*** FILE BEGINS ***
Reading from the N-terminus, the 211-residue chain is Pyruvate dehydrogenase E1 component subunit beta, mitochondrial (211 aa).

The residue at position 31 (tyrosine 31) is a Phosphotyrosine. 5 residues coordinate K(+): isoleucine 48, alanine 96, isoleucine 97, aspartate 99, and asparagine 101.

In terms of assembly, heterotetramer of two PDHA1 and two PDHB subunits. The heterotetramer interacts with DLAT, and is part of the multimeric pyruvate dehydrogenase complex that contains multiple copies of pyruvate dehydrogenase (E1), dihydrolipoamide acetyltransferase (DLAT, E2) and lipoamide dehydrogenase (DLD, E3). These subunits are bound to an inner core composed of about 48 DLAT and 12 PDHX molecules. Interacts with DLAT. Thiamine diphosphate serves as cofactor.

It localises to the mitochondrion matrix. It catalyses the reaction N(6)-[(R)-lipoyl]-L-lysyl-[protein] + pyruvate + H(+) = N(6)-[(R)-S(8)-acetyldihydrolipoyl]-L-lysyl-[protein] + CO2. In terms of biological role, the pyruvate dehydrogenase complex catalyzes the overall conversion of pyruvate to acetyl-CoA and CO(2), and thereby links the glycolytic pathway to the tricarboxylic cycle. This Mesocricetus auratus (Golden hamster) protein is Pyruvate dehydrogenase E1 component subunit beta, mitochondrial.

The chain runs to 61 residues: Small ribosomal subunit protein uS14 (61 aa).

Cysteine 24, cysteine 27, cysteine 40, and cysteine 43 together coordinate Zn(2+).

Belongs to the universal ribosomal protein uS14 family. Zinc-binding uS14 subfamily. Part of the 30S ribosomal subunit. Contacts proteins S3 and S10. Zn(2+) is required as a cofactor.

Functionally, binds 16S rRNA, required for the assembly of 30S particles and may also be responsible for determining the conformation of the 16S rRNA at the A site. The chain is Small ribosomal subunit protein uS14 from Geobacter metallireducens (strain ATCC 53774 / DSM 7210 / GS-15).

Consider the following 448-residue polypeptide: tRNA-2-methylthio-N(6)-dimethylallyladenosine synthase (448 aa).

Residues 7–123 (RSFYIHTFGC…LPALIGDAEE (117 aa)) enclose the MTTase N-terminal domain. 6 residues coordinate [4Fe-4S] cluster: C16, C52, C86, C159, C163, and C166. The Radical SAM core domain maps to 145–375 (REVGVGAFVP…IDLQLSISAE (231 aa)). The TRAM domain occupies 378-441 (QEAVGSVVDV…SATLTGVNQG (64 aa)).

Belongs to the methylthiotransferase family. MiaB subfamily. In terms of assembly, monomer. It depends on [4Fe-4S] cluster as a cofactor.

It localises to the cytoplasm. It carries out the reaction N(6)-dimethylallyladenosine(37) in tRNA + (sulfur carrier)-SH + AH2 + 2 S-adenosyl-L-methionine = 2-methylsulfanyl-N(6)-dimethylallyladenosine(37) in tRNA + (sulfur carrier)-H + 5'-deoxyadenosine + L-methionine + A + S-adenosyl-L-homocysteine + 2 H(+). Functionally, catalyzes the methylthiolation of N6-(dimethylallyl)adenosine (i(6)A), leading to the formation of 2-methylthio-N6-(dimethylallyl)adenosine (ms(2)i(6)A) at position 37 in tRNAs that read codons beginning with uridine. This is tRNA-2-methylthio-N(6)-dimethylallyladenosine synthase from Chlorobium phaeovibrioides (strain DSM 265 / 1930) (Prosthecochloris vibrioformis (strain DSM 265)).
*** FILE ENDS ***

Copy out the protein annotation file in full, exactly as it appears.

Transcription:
Reading from the N-terminus, the 211-residue chain is Pyruvate dehydrogenase E1 component subunit beta, mitochondrial (211 aa).

The residue at position 31 (tyrosine 31) is a Phosphotyrosine. 5 residues coordinate K(+): isoleucine 48, alanine 96, isoleucine 97, aspartate 99, and asparagine 101.

In terms of assembly, heterotetramer of two PDHA1 and two PDHB subunits. The heterotetramer interacts with DLAT, and is part of the multimeric pyruvate dehydrogenase complex that contains multiple copies of pyruvate dehydrogenase (E1), dihydrolipoamide acetyltransferase (DLAT, E2) and lipoamide dehydrogenase (DLD, E3). These subunits are bound to an inner core composed of about 48 DLAT and 12 PDHX molecules. Interacts with DLAT. Thiamine diphosphate serves as cofactor.

It localises to the mitochondrion matrix. It catalyses the reaction N(6)-[(R)-lipoyl]-L-lysyl-[protein] + pyruvate + H(+) = N(6)-[(R)-S(8)-acetyldihydrolipoyl]-L-lysyl-[protein] + CO2. In terms of biological role, the pyruvate dehydrogenase complex catalyzes the overall conversion of pyruvate to acetyl-CoA and CO(2), and thereby links the glycolytic pathway to the tricarboxylic cycle. This Mesocricetus auratus (Golden hamster) protein is Pyruvate dehydrogenase E1 component subunit beta, mitochondrial.

The chain runs to 61 residues: Small ribosomal subunit protein uS14 (61 aa).

Cysteine 24, cysteine 27, cysteine 40, and cysteine 43 together coordinate Zn(2+).

Belongs to the universal ribosomal protein uS14 family. Zinc-binding uS14 subfamily. Part of the 30S ribosomal subunit. Contacts proteins S3 and S10. Zn(2+) is required as a cofactor.

Functionally, binds 16S rRNA, required for the assembly of 30S particles and may also be responsible for determining the conformation of the 16S rRNA at the A site. The chain is Small ribosomal subunit protein uS14 from Geobacter metallireducens (strain ATCC 53774 / DSM 7210 / GS-15).

Consider the following 448-residue polypeptide: tRNA-2-methylthio-N(6)-dimethylallyladenosine synthase (448 aa).

Residues 7–123 (RSFYIHTFGC…LPALIGDAEE (117 aa)) enclose the MTTase N-terminal domain. 6 residues coordinate [4Fe-4S] cluster: C16, C52, C86, C159, C163, and C166. The Radical SAM core domain maps to 145–375 (REVGVGAFVP…IDLQLSISAE (231 aa)). The TRAM domain occupies 378-441 (QEAVGSVVDV…SATLTGVNQG (64 aa)).

Belongs to the methylthiotransferase family. MiaB subfamily. In terms of assembly, monomer. It depends on [4Fe-4S] cluster as a cofactor.

It localises to the cytoplasm. It carries out the reaction N(6)-dimethylallyladenosine(37) in tRNA + (sulfur carrier)-SH + AH2 + 2 S-adenosyl-L-methionine = 2-methylsulfanyl-N(6)-dimethylallyladenosine(37) in tRNA + (sulfur carrier)-H + 5'-deoxyadenosine + L-methionine + A + S-adenosyl-L-homocysteine + 2 H(+). Functionally, catalyzes the methylthiolation of N6-(dimethylallyl)adenosine (i(6)A), leading to the formation of 2-methylthio-N6-(dimethylallyl)adenosine (ms(2)i(6)A) at position 37 in tRNAs that read codons beginning with uridine. This is tRNA-2-methylthio-N(6)-dimethylallyladenosine synthase from Chlorobium phaeovibrioides (strain DSM 265 / 1930) (Prosthecochloris vibrioformis (strain DSM 265)).